"The best of this hard-wearing cotton was made into trousers called nankeen trousers or breeches," she said. When the trousers wore out, they would be cut up and recycled as cleaning cloths. "Very likely there were lower grade cottons that became associated with cleaning cloths and dusters," she said.
The entry for nankeen in The Spinning World. The Global History of Cotton Textiles (2009) notes that Lancashire started to make nankeen cotton cloth by the late 1700s. "Consumers need to develop an association between a particular type of object and its use," said Professor Lemire. "This is why I think a mass market was created. Very likely Lancashire manufacturers were sourcing yellow cotton wherever they could. To cash in on the fad for this yellow fabric."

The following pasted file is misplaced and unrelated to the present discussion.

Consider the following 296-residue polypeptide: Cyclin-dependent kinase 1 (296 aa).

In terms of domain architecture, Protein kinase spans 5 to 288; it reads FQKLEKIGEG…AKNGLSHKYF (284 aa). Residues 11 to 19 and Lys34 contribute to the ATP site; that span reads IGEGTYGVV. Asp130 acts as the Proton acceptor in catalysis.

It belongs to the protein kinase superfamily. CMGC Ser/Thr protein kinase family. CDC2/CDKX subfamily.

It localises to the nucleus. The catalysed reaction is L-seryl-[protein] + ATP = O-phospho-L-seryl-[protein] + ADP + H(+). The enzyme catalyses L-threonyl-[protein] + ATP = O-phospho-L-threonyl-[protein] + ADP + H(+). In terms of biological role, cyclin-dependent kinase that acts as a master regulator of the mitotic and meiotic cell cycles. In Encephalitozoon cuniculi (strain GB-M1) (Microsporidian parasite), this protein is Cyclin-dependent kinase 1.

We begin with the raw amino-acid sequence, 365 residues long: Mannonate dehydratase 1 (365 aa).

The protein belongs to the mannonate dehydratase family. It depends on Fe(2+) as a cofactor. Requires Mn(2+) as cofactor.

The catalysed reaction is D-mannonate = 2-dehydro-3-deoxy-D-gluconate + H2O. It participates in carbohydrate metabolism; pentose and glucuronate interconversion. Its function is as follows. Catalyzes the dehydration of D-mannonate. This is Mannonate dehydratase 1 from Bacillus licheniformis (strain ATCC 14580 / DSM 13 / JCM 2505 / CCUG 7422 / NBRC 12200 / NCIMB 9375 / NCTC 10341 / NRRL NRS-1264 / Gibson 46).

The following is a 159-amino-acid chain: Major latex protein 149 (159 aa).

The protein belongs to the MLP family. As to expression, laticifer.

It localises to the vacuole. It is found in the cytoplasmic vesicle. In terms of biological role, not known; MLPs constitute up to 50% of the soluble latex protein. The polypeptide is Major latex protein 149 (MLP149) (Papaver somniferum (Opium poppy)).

Staff at the Royal Museums Greenwich said they had heard butter and cheese making could have a connection with dusters. "Dusters and cleaning cloths were traditionally made from rags recycled within the domestic environment before mass production," a spokeswoman said. "Muslin cloths were used in the making of butter and cheese and recycled in this way, the yellow staining proving so popular that enterprising weavers produced cloth dyed yellow for this purpose."
FLAGS AND DISEASE
But the connection could also be associated with flags, because the yellow flag was linked to disease on ships, she said.
When boats came into port they would wave a big yellow flag to show that everyone on board was disease-free. The colour yellow then became associated with cleanliness." Charles Ashburner, chief executive of the Flag Institute, added: "The Q flag is a plain yellow flag and it originally meant your ship had disease on board and was under quarantine. "In modern use it indicates the opposite, that the ship is free of disease and the vessel is ready for boarding and inspection, but it's very rarely used now.